"I just wanted to lay down in it and make a gravel angel," she said. "Like a snow angel. And I kept going, 'there's no one here telling me don't do that.' But something was telling me that. And maybe that's the elephant in the room people are saying 'oh come talk to us about this' and other people are saying 'you're not supposed to talk about this.' And that's very much like I felt for years about talking about my relationship to my own death."

At the word death some people in the crowd flinched. The Icarus Project is sometimes accused of romanticizing mental illness.

"I wouldn't call it a dangerous gift but that's not my language, it's your language," said Catherine Snyder, the Presbyterian minister on campus. "Because this dangerous gift has created deep suffering in many lives." Snyder sniffed back tears. "A little over eight weeks ago my sister killed herself. So, when you talked about what I would call suicidal tendencies, it was so painful for me I could barely listen."

Dubrul spoke next. "You know, as the person who came up with the term 'dangerous gifts,' I guess I'll just call on the myth of the boy Icarus. And I thought of that myth when my friend Sarah killed herself five and a half years ago. And I thought, here's a person that shines so bright. But she didn't know how to take care of herself."

"Are you saying that Sarah couldn't take care of herself?," Snyder asks "Or is the philosophy that she could have and should have?"

Dubrul's voice shook. "No, she was going through these really extreme states and the people around her didn't understand what was going on. So they couldn't be there, they couldn't support her. And one of the things I'm really proud of, is that six years later in that same community in Philadelphia, I don't think she would have ended up committing suicide."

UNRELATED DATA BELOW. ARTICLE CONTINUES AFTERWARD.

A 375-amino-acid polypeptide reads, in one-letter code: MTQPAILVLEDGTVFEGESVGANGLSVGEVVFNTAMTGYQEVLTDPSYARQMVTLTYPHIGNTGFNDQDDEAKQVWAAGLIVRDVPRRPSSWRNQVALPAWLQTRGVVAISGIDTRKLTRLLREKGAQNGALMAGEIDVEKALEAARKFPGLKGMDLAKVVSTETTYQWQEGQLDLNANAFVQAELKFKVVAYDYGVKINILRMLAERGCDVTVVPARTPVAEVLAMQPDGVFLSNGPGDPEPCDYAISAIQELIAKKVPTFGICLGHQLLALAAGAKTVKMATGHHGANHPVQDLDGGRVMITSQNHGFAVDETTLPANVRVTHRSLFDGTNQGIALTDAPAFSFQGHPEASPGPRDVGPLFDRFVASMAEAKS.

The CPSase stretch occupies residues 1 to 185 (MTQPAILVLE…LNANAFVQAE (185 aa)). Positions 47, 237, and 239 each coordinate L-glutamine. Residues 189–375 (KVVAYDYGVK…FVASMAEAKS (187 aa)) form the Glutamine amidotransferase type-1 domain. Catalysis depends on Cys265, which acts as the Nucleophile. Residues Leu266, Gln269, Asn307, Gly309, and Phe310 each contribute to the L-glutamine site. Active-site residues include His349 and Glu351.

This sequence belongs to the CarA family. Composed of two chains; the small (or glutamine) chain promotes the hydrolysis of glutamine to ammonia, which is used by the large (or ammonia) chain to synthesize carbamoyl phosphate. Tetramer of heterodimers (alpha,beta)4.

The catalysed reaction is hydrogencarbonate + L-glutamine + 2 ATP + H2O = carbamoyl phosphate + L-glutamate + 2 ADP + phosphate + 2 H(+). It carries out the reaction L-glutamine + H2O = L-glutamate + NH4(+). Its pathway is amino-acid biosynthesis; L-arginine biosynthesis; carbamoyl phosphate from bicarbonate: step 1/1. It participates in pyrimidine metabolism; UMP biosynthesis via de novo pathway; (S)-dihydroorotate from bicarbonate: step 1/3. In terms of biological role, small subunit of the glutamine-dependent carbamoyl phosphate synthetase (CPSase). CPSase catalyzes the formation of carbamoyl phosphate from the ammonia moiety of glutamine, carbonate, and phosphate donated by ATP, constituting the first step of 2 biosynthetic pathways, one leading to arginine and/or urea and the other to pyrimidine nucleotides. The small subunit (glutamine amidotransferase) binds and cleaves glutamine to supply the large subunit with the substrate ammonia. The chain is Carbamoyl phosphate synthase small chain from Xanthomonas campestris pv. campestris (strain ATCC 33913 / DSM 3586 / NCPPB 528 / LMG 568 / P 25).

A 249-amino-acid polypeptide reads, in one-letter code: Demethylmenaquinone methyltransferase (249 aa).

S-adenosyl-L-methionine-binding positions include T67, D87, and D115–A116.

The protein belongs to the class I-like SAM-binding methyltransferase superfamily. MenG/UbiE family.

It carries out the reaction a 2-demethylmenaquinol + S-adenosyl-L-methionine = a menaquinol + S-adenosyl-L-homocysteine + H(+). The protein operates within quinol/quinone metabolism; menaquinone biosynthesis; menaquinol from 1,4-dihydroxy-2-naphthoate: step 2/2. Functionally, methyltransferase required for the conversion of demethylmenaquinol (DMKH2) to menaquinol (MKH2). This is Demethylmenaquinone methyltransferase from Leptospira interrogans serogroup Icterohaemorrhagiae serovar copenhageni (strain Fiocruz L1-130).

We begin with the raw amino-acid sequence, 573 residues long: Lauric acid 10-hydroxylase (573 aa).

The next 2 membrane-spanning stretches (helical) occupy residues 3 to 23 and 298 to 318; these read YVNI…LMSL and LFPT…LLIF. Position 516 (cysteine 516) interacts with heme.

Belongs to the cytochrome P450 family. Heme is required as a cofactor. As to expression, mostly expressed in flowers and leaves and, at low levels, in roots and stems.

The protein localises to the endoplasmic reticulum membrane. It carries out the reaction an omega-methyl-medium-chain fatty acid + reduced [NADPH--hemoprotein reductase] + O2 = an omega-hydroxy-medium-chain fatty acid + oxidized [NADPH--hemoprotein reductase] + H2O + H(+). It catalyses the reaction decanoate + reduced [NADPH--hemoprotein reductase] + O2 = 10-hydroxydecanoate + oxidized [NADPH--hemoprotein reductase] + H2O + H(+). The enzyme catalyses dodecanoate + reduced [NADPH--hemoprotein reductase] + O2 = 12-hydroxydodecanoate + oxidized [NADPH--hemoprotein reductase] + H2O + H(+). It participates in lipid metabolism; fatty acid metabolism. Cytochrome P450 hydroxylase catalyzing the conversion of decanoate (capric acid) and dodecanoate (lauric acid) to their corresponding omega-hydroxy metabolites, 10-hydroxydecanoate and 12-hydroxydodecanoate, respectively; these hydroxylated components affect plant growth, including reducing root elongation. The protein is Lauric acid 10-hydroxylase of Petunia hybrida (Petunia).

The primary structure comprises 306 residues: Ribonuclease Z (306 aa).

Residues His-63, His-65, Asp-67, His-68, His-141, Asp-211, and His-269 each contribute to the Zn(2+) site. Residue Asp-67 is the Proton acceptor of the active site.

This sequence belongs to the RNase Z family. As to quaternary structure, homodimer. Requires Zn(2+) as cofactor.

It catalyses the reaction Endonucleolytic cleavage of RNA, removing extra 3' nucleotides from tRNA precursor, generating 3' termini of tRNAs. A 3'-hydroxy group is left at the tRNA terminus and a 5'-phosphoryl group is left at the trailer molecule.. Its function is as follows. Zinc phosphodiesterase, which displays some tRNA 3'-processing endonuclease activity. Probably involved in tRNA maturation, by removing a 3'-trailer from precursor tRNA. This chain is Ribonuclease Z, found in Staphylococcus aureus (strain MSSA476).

This is Dubrul's big hope with the Icarus Project. By making it easier for people to talk to each other, it's easier to help each other. Friends make the best medicine, he says.

The next day I visited the new campus memorial. It replaced the spontaneous one made by students, which had had wax candles, handwritten notes and 33 stones, including one for Cho. This one is stark, more official. It's got 32 stones. And there's a plaque that says not to put any flowers on the stones because it'll block the ground lighting.

Still, near the center of the memorial I found a few big guys in black shirts staring down at something. "Somebody said it must be an angel and I thought, yeah. I mean, I never did one in the gravel, but obviously that's got to be it," Chris Petersen said. He and the others are employees of Pfizer Pharmaceuticals. They've come here to plant 32 trees for the university and deliver a check.

"It's a pretty unique design," Petersen said. "It's something human. And the maintenance people didn't come out here with rakes and say, 'Oh, fix that! This is a defecation of this memorial!' They said, 'No that's a snow angel! Or that's a gravel angel from somebody. And they said, 'You gotta keep that!' So I like it. It's cool. And I gotta go. It was nice meeting you."

Click the link below to listen to this story:

Copyright 2007. Used with permission from American Public Media.